• Avoid situations where direct dog-to-bird contact is more likely to happen (e.g. lots of territorial or habituated geese, like in many public parks).
  • Avoid areas with obvious accumulations of bird poop.

And the most important measure:

  • Keep dogs away from sick or dead birds.

This can be filed under “concerning but not surprising,” but H5N1 avian influenza has been identified in a dog in Ontario

It’s concerning because any spillover into mammals raises concerns about continued adaptation of this virus to spread outside birds, and because spillover infections in mammals can be severe. 

It’s not surprising because when you have millions of infected birds internationally, it’s inevitable that domestic and wild mammals will be exposed. Even if transmission is rare, when there’s a lot of exposure, transmission becomes more likely to occur and to be detected.

The case at hand is a dog from Oshawa, Ontario that died several days after being found scavenging a dead goose. Both the dog and goose were tested for H5N1 highly pathogenic avian influenza (HPAI) virus, and both were positive. Sequencing of the virus at the National Centre for Foreign Animal Diseases was performed and the virus from both the dog and goose were the same, and were consistent with the H5N1 strain that’s circulating in wild birds and domestic poultry. Further testing is being performed to confirm the cause of death in the dog. Given what we know about spillover infections into related species like foxes, it’s certainly possible that avian flu could have contributed to the dog’s death.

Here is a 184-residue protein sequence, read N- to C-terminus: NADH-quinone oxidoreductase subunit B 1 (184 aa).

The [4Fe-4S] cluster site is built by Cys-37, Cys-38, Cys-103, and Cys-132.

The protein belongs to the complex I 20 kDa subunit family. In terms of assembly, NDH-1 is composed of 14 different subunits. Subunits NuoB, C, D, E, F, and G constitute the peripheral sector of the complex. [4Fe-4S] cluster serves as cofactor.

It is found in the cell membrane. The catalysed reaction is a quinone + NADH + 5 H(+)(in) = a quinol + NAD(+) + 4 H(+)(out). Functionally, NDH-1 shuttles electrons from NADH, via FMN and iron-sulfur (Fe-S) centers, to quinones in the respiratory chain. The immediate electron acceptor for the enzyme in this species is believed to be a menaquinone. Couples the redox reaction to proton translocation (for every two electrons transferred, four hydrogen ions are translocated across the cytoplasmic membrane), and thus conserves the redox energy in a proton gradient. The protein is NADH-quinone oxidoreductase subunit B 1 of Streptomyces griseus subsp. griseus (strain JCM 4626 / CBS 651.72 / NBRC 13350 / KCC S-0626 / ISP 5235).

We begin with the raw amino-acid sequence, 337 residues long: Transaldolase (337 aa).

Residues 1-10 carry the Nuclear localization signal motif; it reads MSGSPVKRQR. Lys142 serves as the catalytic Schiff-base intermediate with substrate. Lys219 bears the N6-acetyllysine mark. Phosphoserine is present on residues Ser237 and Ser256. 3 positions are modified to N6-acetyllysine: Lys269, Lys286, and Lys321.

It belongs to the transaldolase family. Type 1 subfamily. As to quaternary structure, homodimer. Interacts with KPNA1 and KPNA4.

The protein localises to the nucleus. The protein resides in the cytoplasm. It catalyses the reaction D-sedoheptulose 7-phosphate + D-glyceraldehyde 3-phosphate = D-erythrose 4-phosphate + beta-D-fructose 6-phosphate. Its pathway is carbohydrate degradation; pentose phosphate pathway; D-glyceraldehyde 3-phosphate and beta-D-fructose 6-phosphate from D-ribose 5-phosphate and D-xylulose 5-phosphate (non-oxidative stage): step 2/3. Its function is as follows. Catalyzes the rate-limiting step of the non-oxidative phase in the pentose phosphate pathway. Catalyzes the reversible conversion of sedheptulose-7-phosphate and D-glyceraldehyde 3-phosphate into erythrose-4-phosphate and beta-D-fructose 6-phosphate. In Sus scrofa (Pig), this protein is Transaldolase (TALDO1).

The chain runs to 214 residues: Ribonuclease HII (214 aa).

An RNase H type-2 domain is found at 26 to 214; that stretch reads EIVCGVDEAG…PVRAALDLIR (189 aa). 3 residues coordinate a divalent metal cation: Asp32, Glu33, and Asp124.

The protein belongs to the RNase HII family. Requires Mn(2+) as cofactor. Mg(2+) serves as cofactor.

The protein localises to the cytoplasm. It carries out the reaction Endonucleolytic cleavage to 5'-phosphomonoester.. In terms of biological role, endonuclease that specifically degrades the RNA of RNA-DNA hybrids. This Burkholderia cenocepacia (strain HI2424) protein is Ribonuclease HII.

What should people in Ontario (or anywhere else avian flu is circulating) do?

  • Relax. That’s the first thing. This is concerning but not a doomsday scenario. We know that spillover into various mammals is happening and it will continue to happen. Also, this was a pretty high-exposure scenario where a dog had a lot of direct contact with a bird that had died of avian flu. It’s a reminder of why we’ve been emphasizing the need to try to better understand this virus since the outbreak was first identified, and to try to prevent more spillover infections from wild birds.

The next step is to just take (or continue to use) some basic common sense measures to reduce the risk of exposure.

What can be done?

  • The big thing is keeping dogs (and other domestic animals) away from wild birds.  It’s a good general rule to keep dogs away from wildlife anyway (alive or dead). That’s particularly true when there’s avian flu activity in an area.

Can dogs be vaccinated against this flu virus?

  • No, at least not at this point. Canine flu vaccines target different flu strains (canine H3N2 and H3N8) and there’s not likely any relevant cross protection. 

What’s the risk to people from infected dogs?

  • It’s probably very low but this is an unknown. Spillover infections into other species are often “dead end,” where the infected individual can’t/doesn’t infect anyone else. However, there have been some wild mammal outbreaks where limited mammal-to-mammal transmission has been a concern. When litters of wild canids have been infected, it’s hard to say if they were all exposed to the same infected birds or whether there was mammal-to-mammal spread.
  • So, it’s a big unknown. With that, it’s reasonable to take precautions to reduce contact with potentially infected mammals. However, the risk is probably quite low.

Should sick dogs be tested?

  • Testing would be considered in situations where there’s a plausible concern about H5N1 flu, based on likely exposure and the signs of illness in the dog. Lots of dogs have respiratory disease from various viral and bacterial causes and there’s no use testing every coughing dog (especially since a mildly ill coughing dog isn’t going to be a classical presentation for this viral infection). Testing for H5N1 influenza can be done through veterinarians, typically by PCR testing of oro-pharyngeal (throat), nasal and/or rectal swabs. 

What about cats?

  • Basically, replace everything above with “cat” instead of “dog.” The risks and preventive measures are pretty similar. Keeping cats indoors (when possible) to reduce their exposure to wild birds, is the main measure. That will help protect both them and their human contacts.